What Doesn't Matter?

The short answer is: almost everything most people believe, worry about, or take seriously doesn't matter.

The number of untrue things people believe is almost endless, and the number of those they worry and fret about and even become "activists" concerning is also endless. Nevertheless, I will name some of them.

  1. Terrorism: Most people believe that terrorism is a real threat to themselves and further believe that some government measures can make them safe from terrorism. Some believe they will be made safe by "fighting terrorism" militarily abroad, others believe they can be made safe by restricting immigration, and others by increasing immigration (of 'refugees' for example), and others willingly accept any one of a number of oppressive restrictions on the lives of American citizens to make them safe from terrorism.

    Terrorism is one thing that never has to be taken seriously, especially in the United States. In the article, "Terrorism" I explain, for example, one is over 20 times more likely to be struck by lightening than they are to be a victim of airline terrorism, and that none of the TSA's oppressive measures could possibly prevent such attack if there were one.

  2. Sports: Sports is just one example of celebrity-worship that never has to taken seriously. I mention it only as an example of the myriad totally unimportant things that so many devote their time and emotional energy on. Two others have said it better than I:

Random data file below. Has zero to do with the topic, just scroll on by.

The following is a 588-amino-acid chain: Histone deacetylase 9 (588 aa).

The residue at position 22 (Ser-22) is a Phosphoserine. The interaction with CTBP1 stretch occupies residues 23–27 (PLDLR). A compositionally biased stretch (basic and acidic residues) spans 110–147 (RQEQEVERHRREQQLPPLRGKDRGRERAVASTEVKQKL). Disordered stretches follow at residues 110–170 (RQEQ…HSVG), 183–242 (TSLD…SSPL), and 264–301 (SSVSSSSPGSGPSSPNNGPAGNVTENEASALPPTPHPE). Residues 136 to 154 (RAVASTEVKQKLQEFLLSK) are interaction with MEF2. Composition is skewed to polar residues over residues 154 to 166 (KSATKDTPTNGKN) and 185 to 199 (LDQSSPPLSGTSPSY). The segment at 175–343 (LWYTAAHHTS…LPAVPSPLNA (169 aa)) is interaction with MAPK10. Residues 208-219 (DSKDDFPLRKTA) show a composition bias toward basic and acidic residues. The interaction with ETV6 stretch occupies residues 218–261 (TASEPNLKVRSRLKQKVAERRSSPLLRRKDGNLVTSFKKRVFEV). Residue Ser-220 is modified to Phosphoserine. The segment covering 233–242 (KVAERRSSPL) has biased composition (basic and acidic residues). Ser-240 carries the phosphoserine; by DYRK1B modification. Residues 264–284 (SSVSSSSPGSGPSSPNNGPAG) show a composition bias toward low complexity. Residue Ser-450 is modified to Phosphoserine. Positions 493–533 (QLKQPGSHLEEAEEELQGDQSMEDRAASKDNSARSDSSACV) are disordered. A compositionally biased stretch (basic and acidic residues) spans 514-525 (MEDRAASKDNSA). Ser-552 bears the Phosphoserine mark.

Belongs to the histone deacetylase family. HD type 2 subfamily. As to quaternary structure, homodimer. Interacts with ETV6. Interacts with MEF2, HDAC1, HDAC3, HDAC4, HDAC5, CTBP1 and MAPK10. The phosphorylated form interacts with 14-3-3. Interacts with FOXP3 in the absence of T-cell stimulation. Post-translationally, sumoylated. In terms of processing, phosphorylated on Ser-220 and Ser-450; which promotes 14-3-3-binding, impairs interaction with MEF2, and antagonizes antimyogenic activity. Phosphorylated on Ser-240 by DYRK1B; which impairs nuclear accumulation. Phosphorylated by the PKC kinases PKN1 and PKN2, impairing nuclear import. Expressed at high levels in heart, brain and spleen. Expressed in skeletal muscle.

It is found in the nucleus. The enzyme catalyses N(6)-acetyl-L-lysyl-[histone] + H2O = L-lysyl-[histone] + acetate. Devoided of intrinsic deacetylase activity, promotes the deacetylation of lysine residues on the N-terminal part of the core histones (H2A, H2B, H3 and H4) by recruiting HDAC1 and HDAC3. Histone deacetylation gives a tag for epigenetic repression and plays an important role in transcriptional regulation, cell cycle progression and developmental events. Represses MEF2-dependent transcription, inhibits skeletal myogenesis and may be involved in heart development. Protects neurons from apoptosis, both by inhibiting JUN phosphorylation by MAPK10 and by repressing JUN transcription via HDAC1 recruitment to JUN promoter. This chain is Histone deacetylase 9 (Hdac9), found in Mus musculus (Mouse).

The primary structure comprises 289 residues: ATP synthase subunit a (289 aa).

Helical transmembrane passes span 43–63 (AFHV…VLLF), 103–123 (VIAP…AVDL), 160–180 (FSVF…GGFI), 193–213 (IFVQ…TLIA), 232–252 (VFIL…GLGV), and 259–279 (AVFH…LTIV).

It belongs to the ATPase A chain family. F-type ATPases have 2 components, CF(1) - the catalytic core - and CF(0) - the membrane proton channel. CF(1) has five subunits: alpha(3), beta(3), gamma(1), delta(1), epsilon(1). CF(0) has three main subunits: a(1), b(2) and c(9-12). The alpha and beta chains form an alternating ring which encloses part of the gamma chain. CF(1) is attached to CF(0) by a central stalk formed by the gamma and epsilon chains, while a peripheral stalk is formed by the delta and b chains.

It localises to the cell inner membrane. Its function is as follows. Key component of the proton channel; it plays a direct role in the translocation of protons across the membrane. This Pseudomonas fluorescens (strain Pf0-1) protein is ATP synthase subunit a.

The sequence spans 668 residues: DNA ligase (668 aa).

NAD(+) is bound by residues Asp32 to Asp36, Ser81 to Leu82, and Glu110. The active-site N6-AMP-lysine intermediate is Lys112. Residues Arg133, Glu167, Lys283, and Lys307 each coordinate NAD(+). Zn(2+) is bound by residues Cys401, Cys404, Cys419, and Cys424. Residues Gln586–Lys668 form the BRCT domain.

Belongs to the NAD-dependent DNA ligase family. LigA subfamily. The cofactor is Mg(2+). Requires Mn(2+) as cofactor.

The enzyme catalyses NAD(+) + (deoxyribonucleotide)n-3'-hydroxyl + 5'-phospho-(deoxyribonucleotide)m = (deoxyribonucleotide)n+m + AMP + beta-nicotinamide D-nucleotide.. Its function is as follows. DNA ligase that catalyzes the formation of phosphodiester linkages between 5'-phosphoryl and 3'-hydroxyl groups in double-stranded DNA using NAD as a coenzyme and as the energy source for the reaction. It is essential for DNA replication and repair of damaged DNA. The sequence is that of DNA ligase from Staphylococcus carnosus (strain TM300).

"The United States has become a place where entertainers and professional athletes are mistaken for people of importance." [Robert A. Heinlein]

    "I hate all sports as rabidly as a person who likes sports hates common sense." [H.L. Mencken]

  3. World Events: Most world events do not matter. Of course any event anywhere in the world matters to those who are where they occur, but to those for whom the events have no direct consequence, they do not matter at all. What happens in Europe, or Asia, or Africa has no more meaning to Americans than what happens in the United States has meaning to Europeans, Asians, or Africans.

    Governments the world over will try to convince their citizens that what happens in other parts of the world are their concern. "People are starving in (name any country in Africa or central Asia) and something has to be done about it." "People are being persecuted in (name any country in north or south Africa or the Middle East) and something has to be done about it." "Terrorists are terrorizing people in (name almost any country in Europe) and something must be done about it." These are the government lies that almost everyone buys into.

    None of it matters or ever should be taken seriously, except by those who have bought into the lies and commit some aspect of their own lives to them—by joining the military or some "humanitarian" movement, for example.

  4. Religion: No religion matters. Of course religions matter to those who embrace them, but to those who do not, they do not matter at all.

    "It is the natural tendency of the ignorant to believe what is not true. In order to overcome that tendency it is not sufficient to exhibit the true; it is also necessary to expose and denounce the false. To admit that the false has any standing in court, that it ought to be handled gently because millions of morons cherish it and thousands of quacks make their livings propagating it—to admit this, as the more fatuous of the reconcilers of science and religion inevitably do, is to abandon a just cause to its enemies, cravenly and without excuse." [H.L. Mencken, American Mercury]